Syracuse Basketball: 5 Biggest Concerns with the Orange's 2014 Roster

Brian Kinel@sprtsramblngmanCorrespondent IIIApril 30, 2013

Syracuse Basketball: 5 Biggest Concerns with the Orange's 2014 Roster

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    Turnover in roster is the nature of the beast in college basketball. That beast will be bigger and stronger than usual for the Syracuse Orange in the 2013-14 season.

    With the Final Four loss to Michigan, the Orange said goodbye to four-year starter Brandon Triche, shooter extraordinaire James Southerland and outstanding point guard Michael Carter-Williams.

    The fall of 2013 brings an outstanding freshman class of point guard Tyler Ennis, shooting guard Ron Patterson, small forward B.J. Johnson, power forward Tyler Roberson and center Chinonso Obokoh. Duke transfer Mike Gbinije, a wing player, will finally get to play after sitting out 2012-13.

    So what should keep Orange fans up at night? I would say the horrific pitching on my fantasy baseball team, but I'm guessing I'm the only one needing Ambien for that one.

    While the future does look promising—a Top 10 preseason ranking is likely—here are a few things to worry about for next year.

Who Will Score?

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    There were games last season in which the Syracuse offense seemed to set the game back decades. Not only did they clank a lot of outside shots, but they couldn't score inside either. Not a good combination.

    Last year's team got quite a bit of scoring from the backcourt, getting 13.6 points from Triche and 11.9 from Carter-Williams. The only returning guard, Trevor Cooney, only averaged 3.4 points and shot a paltry 26 percent from three-point range. And he's supposed to be a shooter.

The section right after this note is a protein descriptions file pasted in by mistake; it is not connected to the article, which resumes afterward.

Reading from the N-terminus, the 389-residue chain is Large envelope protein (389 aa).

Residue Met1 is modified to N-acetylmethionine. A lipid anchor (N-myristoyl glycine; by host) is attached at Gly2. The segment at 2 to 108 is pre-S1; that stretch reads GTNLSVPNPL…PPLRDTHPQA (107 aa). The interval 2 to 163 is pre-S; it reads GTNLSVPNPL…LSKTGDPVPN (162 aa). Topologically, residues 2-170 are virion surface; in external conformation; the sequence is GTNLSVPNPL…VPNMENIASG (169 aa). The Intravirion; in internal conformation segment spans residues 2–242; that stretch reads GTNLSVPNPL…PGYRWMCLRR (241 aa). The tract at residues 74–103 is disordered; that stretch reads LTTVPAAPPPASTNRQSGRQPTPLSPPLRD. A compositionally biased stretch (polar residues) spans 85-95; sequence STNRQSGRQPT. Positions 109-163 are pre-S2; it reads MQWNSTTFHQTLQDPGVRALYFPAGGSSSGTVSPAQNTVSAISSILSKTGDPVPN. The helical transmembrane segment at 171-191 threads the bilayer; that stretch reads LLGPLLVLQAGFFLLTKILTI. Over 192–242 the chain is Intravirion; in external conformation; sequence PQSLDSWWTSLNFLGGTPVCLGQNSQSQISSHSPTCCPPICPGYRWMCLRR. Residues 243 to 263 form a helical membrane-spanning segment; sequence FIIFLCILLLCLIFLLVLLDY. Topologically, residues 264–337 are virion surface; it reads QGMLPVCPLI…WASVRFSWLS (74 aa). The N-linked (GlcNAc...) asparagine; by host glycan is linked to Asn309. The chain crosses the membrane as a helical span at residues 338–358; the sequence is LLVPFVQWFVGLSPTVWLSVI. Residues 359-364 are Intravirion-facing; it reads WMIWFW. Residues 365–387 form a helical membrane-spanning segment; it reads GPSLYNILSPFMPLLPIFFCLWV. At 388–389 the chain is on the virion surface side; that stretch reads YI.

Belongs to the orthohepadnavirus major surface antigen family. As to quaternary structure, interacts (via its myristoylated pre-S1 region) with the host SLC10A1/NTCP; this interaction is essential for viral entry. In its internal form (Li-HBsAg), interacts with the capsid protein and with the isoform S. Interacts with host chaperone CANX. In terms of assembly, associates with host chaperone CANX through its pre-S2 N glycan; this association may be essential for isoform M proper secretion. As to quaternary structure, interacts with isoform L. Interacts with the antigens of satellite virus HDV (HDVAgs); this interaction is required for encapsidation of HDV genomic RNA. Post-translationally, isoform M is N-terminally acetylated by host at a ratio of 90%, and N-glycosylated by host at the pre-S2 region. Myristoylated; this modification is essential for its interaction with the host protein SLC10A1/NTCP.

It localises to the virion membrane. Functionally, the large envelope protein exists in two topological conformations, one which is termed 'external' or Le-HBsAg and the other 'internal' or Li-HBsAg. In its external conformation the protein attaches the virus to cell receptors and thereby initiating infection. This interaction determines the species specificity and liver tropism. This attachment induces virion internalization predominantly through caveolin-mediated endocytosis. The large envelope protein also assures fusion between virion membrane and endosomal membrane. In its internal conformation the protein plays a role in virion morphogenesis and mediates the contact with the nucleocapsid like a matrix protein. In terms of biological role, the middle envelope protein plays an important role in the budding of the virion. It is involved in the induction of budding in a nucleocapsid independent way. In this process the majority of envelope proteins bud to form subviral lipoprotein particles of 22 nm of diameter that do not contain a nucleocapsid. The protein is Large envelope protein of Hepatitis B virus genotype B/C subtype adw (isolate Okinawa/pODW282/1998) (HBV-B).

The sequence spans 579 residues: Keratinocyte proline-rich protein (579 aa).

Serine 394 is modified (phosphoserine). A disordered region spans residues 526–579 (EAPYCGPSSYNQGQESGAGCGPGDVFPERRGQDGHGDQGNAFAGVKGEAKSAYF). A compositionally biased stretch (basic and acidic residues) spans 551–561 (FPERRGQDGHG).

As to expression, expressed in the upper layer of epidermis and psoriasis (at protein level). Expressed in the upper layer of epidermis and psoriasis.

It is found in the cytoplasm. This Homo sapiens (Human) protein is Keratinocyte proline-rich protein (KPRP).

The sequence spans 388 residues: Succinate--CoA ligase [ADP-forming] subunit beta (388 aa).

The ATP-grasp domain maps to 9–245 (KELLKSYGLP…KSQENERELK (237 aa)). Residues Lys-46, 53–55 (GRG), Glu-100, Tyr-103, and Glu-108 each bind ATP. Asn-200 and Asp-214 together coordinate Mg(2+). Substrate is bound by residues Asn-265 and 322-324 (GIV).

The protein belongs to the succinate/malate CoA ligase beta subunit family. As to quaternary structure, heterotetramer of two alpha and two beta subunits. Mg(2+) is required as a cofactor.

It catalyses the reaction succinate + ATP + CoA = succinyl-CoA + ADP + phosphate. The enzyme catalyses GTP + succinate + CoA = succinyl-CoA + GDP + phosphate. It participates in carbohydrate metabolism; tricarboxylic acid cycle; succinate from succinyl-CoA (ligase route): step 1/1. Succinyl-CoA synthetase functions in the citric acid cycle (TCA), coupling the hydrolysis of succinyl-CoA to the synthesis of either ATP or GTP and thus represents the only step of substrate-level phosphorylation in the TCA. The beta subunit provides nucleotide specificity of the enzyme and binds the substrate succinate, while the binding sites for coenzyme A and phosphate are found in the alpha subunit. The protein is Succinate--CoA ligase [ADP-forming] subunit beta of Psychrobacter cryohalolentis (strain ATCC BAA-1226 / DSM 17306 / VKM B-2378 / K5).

Next year's starting backcourt will be Tyler Ennis at the point and Cooney at shooting guard. Ennis should prove to be more of a distributor than scorer, and Cooney certainly has yet to prove he can score on a regular basis.

    Ron Patterson will come off the bench, and while he is hailed as a finisher and creator, he probably won't hit a lot of outside shots to deep defenses stretched out.

    C.J. Fair was last year's leading scorer at 14.5 points per game and should score even more this year. The question is whether he will get adequate help from his frontcourt mates to allow him enough room to operate.

    Rakeem Christmas will be the other forward and comes off a disappointing sophomore season in which he only scored 5.1 points per game. He needs to be more aggressive and use his size and athleticism.

    Jerami Grant, Tyler Roberson, Mike Gbinije and B.J. Johnson will be the forwards off the bench. Grant is coming off a very nice freshman year and should get more minutes, shots and thus points. Roberson, Gbinije and Johnson are untested.

    DaJuan Coleman should start at center with Baye Moussa Keita and Chinonso Obokoh on the bench. Coleman started most games last year, but only averaged 4.8 points. Keita and Obokoh are energetic defensive players who won't contribute much offensively.

How Will the New Players Adapt to the 2-3 Zone?